Showing 81 - 100 from 118 entries
> François Nicodeme, composer
> Yasmin Katamish, dancer
> Ibtisam Barakat: Writer, poet and educator
> Mrs Hind Husseini:
> Munib R. Masri, entrepreneur and minister
> Yousef Khasho, composer
> Husni Elias Haddad, musician, industrialist
> George Ibrahim: Theatre artist
> Fady Abu Sultan, tea seller in Gaza
> Sharif Kanaana, anthropologist and folklorist
> Hanna Giacaman, heritage keeper
> Edward Muallem: Theatre Pioneer, Actor, Trainer,...
> Musa Nasir: educator
> Musa Sanad and the Artas Folklore Center:Timeline...
> Hanna Safieh 1910-1979, photographer
> Sameeha Khalil, founder Inash al-Usra
> Mahmoud Darwish, poet
> Shereen Abu-Aqleh
> Hind Husseini
> Faisal Al-Husseini
The late Husni Haddad, Abu Ramzi, is what you would call salt of the earth. He was a patriot, a musician, and an industrialist. He would laugh even when life closed in on him and had enough warmth and confidence to spread in abundance to all those around him. He is the kind of person who would (and did) tune a guitar to sound like an ’oud and then play and sing to family and friends during a long summer night. At the piano, he would play Beethoven with such passion that you would think he were telling his own life story. He was the relentless optimist who kept hoping for the better, yet a staunch believer in principles, which ultimately caused him to spend years in prisons defending his country and those principles. Although tortured to the point where his nails were pulled off, he never lost his humanity, his pride, or even his optimism.
Husni Elias Haddad was born in 1925 in Acre. His father, who worked with the Palestine Police under the British Mandate, had to move often from one city to another, but later the family resided in Jerusalem. Husni’s elementary education was spent at the Swedish school and then at Terra Sancta. His musical talents were discovered early, which paved the way for him to join the school band. He also took private classical piano lessons with the then famous musician Yousef Batroni. His final years in school were spent at Al-Nahda, after which he went to university in Egypt and graduated as an electrical engineer.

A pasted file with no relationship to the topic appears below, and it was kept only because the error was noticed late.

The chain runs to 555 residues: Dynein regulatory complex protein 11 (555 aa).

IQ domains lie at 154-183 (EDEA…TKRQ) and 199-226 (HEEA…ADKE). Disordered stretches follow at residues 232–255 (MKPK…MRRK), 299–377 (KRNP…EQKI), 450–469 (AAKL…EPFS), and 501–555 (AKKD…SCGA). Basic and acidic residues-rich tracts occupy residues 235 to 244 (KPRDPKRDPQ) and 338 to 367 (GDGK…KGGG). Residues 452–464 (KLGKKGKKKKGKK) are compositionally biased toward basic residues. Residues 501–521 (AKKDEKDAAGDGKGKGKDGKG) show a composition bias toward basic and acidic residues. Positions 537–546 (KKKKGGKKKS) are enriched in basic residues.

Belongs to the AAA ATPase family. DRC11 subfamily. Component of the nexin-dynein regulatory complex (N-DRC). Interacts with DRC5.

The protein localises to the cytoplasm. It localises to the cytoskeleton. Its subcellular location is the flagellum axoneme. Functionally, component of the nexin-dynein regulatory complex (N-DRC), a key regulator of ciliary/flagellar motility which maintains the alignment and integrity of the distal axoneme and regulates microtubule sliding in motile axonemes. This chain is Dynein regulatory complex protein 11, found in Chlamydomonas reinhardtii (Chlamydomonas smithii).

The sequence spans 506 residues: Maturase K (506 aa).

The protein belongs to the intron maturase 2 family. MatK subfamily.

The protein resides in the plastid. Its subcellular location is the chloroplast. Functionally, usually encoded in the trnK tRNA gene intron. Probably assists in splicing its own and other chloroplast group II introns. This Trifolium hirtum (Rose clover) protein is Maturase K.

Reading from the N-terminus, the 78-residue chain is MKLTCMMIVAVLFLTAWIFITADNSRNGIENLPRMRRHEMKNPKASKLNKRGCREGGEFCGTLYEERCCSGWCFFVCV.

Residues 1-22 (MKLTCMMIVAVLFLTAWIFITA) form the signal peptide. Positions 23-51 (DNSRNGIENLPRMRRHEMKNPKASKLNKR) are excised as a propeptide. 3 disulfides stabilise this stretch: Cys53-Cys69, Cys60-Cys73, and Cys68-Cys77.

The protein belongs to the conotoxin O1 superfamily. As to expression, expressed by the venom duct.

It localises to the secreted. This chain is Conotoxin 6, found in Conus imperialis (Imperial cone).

After briefly working in Syria and Lebanon, Husni got married and then settled in Amman where his career started to pick up. Unfortunately, his involvement in politics got the best of him, and he was sentenced to twelve years in Jordan’s infamous Al-Jafer prison, mainly for being a communist. Luckily though, Abu Ramzi was released after six years due to a general pardon ordained by the palace. As there was never a dull moment in his life, Husni used his time in prison to learn French (Brevet level), to read as much as he could (he even read the Qur’an twice), and to teach music, his passion. After convincing a guard to buy him strings from Amman, Husni carved a pumpkin into an ’oud and gave two music courses in prison!
His unwavering adherence to his principles and his uncompromising positions toward personal and national issues stood in stark contrast to his total abandonment of all external preoccupations while listening to music. This was one quality that differentiated Husni from other people. Music seemed to transform him into a different person altogether. To him, I suppose, these were moments of respite that would calm his troubled soul, which seemed to be in constant rebellion against injustice and the oppression imposed by human beings on other human beings.
After his release, he lived in Bethlehem and started the first Palestinian boiler factory, named Dafi (warm), in the town of Beit Jala. In the mid-seventies, the Israeli authorities imprisoned him for almost a year and a half without charging him. He was later deported to south Lebanon while the civil war there was raging. He made his way to Amman again, eventually got married (again), and in 1977, just when it looked like he was finally going to live a ‘normal,’ quiet life, he mysteriously died in a freak accident. He was found dead in an elevator shaft on a construction site.
Husni had two sons, Ramzi and As’ad.
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